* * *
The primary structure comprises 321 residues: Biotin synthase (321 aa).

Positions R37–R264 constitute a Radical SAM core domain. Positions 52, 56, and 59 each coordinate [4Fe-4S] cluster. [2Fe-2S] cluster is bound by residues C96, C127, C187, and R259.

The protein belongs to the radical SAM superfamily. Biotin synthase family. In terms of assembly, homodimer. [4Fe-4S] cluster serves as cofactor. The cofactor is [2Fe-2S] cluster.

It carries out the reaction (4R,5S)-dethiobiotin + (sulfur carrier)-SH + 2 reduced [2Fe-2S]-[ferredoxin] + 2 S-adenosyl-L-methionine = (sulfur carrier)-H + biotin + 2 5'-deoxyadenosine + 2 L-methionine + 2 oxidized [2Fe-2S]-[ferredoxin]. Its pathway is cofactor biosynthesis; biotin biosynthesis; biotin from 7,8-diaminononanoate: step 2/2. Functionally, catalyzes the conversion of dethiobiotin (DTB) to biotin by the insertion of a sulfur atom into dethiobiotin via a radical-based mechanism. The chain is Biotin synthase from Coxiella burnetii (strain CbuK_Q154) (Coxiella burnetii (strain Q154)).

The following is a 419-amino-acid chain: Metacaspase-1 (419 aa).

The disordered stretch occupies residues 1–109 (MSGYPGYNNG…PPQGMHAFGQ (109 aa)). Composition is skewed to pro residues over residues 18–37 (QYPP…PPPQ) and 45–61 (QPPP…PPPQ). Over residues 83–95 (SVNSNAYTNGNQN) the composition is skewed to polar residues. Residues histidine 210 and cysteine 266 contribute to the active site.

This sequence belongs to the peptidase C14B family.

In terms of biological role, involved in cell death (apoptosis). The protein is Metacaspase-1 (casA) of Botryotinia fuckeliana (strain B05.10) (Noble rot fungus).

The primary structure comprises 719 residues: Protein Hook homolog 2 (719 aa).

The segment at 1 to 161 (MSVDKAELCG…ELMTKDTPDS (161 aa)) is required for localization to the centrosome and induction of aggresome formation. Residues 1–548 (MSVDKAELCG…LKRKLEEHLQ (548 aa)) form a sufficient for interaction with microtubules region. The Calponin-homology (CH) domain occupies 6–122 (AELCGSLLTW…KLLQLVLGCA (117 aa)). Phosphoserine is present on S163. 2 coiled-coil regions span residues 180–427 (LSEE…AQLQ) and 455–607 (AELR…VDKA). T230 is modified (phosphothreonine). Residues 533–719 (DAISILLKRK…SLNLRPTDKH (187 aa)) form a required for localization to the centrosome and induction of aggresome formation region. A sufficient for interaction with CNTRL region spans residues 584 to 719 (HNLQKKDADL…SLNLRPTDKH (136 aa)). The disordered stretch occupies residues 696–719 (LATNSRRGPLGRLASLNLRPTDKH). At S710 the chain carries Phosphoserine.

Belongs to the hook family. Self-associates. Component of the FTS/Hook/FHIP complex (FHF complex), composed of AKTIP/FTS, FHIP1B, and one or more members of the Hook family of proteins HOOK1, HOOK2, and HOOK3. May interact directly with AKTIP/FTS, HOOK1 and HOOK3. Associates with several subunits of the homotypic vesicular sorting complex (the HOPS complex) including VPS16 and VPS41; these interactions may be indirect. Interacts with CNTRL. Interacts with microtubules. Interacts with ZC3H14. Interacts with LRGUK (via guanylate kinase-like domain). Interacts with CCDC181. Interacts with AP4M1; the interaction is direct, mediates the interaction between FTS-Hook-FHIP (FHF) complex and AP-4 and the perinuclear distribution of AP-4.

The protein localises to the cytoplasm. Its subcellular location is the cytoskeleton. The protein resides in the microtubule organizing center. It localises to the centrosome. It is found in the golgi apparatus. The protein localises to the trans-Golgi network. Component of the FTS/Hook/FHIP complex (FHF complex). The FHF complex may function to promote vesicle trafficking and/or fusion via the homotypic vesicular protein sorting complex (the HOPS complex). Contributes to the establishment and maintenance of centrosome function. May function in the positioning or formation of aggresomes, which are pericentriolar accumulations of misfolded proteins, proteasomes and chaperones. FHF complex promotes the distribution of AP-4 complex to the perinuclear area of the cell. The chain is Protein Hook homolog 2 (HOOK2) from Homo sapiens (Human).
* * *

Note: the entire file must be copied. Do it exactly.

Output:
The primary structure comprises 321 residues: Biotin synthase (321 aa).

Positions R37–R264 constitute a Radical SAM core domain. Positions 52, 56, and 59 each coordinate [4Fe-4S] cluster. [2Fe-2S] cluster is bound by residues C96, C127, C187, and R259.

The protein belongs to the radical SAM superfamily. Biotin synthase family. In terms of assembly, homodimer. [4Fe-4S] cluster serves as cofactor. The cofactor is [2Fe-2S] cluster.

It carries out the reaction (4R,5S)-dethiobiotin + (sulfur carrier)-SH + 2 reduced [2Fe-2S]-[ferredoxin] + 2 S-adenosyl-L-methionine = (sulfur carrier)-H + biotin + 2 5'-deoxyadenosine + 2 L-methionine + 2 oxidized [2Fe-2S]-[ferredoxin]. Its pathway is cofactor biosynthesis; biotin biosynthesis; biotin from 7,8-diaminononanoate: step 2/2. Functionally, catalyzes the conversion of dethiobiotin (DTB) to biotin by the insertion of a sulfur atom into dethiobiotin via a radical-based mechanism. The chain is Biotin synthase from Coxiella burnetii (strain CbuK_Q154) (Coxiella burnetii (strain Q154)).

The following is a 419-amino-acid chain: Metacaspase-1 (419 aa).

The disordered stretch occupies residues 1–109 (MSGYPGYNNG…PPQGMHAFGQ (109 aa)). Composition is skewed to pro residues over residues 18–37 (QYPP…PPPQ) and 45–61 (QPPP…PPPQ). Over residues 83–95 (SVNSNAYTNGNQN) the composition is skewed to polar residues. Residues histidine 210 and cysteine 266 contribute to the active site.

This sequence belongs to the peptidase C14B family.

In terms of biological role, involved in cell death (apoptosis). The protein is Metacaspase-1 (casA) of Botryotinia fuckeliana (strain B05.10) (Noble rot fungus).

The primary structure comprises 719 residues: Protein Hook homolog 2 (719 aa).

The segment at 1 to 161 (MSVDKAELCG…ELMTKDTPDS (161 aa)) is required for localization to the centrosome and induction of aggresome formation. Residues 1–548 (MSVDKAELCG…LKRKLEEHLQ (548 aa)) form a sufficient for interaction with microtubules region. The Calponin-homology (CH) domain occupies 6–122 (AELCGSLLTW…KLLQLVLGCA (117 aa)). Phosphoserine is present on S163. 2 coiled-coil regions span residues 180–427 (LSEE…AQLQ) and 455–607 (AELR…VDKA). T230 is modified (phosphothreonine). Residues 533–719 (DAISILLKRK…SLNLRPTDKH (187 aa)) form a required for localization to the centrosome and induction of aggresome formation region. A sufficient for interaction with CNTRL region spans residues 584 to 719 (HNLQKKDADL…SLNLRPTDKH (136 aa)). The disordered stretch occupies residues 696–719 (LATNSRRGPLGRLASLNLRPTDKH). At S710 the chain carries Phosphoserine.

Belongs to the hook family. Self-associates. Component of the FTS/Hook/FHIP complex (FHF complex), composed of AKTIP/FTS, FHIP1B, and one or more members of the Hook family of proteins HOOK1, HOOK2, and HOOK3. May interact directly with AKTIP/FTS, HOOK1 and HOOK3. Associates with several subunits of the homotypic vesicular sorting complex (the HOPS complex) including VPS16 and VPS41; these interactions may be indirect. Interacts with CNTRL. Interacts with microtubules. Interacts with ZC3H14. Interacts with LRGUK (via guanylate kinase-like domain). Interacts with CCDC181. Interacts with AP4M1; the interaction is direct, mediates the interaction between FTS-Hook-FHIP (FHF) complex and AP-4 and the perinuclear distribution of AP-4.

The protein localises to the cytoplasm. Its subcellular location is the cytoskeleton. The protein resides in the microtubule organizing center. It localises to the centrosome. It is found in the golgi apparatus. The protein localises to the trans-Golgi network. Component of the FTS/Hook/FHIP complex (FHF complex). The FHF complex may function to promote vesicle trafficking and/or fusion via the homotypic vesicular protein sorting complex (the HOPS complex). Contributes to the establishment and maintenance of centrosome function. May function in the positioning or formation of aggresomes, which are pericentriolar accumulations of misfolded proteins, proteasomes and chaperones. FHF complex promotes the distribution of AP-4 complex to the perinuclear area of the cell. The chain is Protein Hook homolog 2 (HOOK2) from Homo sapiens (Human).